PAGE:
New Zealand Foreign Minister and Deputy Premier Brian Talboys has said he believes his country will have no further sporting contacts with South Africa.
GV EXTERIOR: Norfolk Hotel, Nairobi, Kenya.
SVS INTERIOR: New Zealand Deputy Prime Minister Brian Talboys addressing news conference, and cameramen filming. (4 shots)
TALBOYS: "I believe, well it's not a question of believing, the evidence is there, that there has been a very significant change in public opinion in New Zealand. My own belief is that there won't be further sporting associations with South Africa; I'm thinking particularly of the field of rugby of course, until there has been a change in policy in South Africa. I base this in part for instance on the comment made by the manager of the New Zealand, the All Black Rugby team that was in South Africa. The manager said that he believed that it was the last time that there would be rugby played against an all white South African team. There's that, there other evidence there is the change that the polls in New Zealand show, there is the change in public opinion. Now I can't guarantee that that means that there will be no further association but I believe it means that the change is so significant that there will not be further association until there has been that change in the system in Southern Africa.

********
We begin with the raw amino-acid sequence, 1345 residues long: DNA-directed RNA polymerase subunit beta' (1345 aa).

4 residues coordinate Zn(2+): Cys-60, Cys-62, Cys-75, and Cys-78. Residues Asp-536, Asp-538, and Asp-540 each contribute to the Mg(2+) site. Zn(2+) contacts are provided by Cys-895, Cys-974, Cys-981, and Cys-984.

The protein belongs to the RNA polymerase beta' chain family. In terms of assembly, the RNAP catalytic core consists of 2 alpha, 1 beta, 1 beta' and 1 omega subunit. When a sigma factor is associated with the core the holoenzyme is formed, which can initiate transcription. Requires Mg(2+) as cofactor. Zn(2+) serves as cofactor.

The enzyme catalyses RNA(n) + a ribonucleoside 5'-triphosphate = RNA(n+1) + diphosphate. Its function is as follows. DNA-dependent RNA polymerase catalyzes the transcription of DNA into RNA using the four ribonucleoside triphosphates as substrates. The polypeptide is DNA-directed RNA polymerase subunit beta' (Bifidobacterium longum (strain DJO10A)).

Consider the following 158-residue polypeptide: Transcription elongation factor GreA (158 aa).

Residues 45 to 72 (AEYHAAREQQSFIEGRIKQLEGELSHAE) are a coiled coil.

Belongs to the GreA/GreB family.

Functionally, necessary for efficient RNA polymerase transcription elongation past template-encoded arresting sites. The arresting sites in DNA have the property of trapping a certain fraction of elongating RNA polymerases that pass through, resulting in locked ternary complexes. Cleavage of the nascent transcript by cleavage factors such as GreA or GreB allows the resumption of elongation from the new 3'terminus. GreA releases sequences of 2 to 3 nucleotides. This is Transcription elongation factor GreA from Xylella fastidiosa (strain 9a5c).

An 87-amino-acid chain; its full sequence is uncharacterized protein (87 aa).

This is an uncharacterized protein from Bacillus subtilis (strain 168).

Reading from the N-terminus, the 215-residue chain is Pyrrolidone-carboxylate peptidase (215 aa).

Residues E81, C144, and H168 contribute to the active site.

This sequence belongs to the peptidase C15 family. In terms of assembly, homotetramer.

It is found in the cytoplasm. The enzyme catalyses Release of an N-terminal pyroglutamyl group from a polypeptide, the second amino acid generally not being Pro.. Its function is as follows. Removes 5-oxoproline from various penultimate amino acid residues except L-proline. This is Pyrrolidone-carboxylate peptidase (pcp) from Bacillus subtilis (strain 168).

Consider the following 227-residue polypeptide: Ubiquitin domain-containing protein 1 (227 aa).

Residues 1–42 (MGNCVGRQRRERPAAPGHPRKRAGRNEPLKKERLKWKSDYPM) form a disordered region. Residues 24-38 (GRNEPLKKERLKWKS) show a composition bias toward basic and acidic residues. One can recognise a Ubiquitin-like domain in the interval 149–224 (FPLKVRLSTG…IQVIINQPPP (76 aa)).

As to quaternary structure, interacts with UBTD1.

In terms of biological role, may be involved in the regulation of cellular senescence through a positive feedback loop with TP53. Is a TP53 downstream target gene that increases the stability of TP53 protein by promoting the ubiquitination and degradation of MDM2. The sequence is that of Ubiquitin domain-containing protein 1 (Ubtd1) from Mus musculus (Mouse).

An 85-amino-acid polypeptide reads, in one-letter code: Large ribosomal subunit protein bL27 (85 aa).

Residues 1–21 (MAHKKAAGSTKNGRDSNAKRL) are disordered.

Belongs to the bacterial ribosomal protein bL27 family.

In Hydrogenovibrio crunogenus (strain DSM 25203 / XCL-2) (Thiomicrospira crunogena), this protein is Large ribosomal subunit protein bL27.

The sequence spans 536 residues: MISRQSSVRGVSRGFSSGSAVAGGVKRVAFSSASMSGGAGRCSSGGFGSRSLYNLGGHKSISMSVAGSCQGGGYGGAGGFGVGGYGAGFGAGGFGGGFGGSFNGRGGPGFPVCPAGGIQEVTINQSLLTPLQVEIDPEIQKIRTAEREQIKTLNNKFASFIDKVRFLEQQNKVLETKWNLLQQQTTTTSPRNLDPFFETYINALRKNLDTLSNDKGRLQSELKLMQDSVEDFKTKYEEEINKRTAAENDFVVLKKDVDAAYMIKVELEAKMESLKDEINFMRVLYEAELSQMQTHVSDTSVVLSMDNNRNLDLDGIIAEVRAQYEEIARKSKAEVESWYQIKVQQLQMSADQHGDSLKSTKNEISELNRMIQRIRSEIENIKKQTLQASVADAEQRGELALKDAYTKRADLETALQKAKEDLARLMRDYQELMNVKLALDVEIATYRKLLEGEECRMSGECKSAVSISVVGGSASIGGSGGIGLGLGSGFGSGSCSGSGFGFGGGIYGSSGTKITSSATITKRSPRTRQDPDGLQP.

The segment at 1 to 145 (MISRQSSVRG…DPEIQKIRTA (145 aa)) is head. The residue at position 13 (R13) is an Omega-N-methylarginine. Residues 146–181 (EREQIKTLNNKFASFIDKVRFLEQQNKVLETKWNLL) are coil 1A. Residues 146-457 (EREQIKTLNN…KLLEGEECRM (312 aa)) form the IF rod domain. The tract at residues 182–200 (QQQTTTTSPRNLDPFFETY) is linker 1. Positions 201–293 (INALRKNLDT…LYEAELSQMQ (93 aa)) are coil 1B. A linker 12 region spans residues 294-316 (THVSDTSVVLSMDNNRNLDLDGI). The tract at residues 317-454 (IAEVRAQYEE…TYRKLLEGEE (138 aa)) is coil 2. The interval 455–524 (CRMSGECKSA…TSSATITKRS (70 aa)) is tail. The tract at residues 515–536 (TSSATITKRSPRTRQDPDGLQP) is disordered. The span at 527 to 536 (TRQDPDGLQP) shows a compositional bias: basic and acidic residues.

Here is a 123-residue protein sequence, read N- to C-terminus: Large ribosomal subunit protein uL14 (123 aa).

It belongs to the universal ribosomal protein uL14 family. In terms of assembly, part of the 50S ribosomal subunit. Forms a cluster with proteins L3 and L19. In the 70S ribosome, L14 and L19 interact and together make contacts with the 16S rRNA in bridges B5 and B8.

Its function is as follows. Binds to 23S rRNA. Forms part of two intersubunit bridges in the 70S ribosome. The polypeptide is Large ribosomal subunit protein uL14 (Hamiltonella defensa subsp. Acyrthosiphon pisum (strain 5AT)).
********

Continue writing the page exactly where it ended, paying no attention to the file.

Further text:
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Background: New Zealand Foreign Minister and Deputy Premier Brian Talboys has said he believes his country will have no further sporting contacts with South Africa. It was a tour by the New Zealand All-Black Rugby team of South Africa which caused many African countries to withdraw from the Montreal Olympic Games in protest. Mr. Talboys told a news conference in Kenya on Tuesday (9 November) during a visit to East Africa his government's new policy followed a change of public opinion in News Zealand towards sporting contacts with South Africa because of its apartheid policy.
SYNOPSIS: Mr. Talboys spoke to newsmen at the Norfolk Hotel in the Kenyan capital, Nairobi.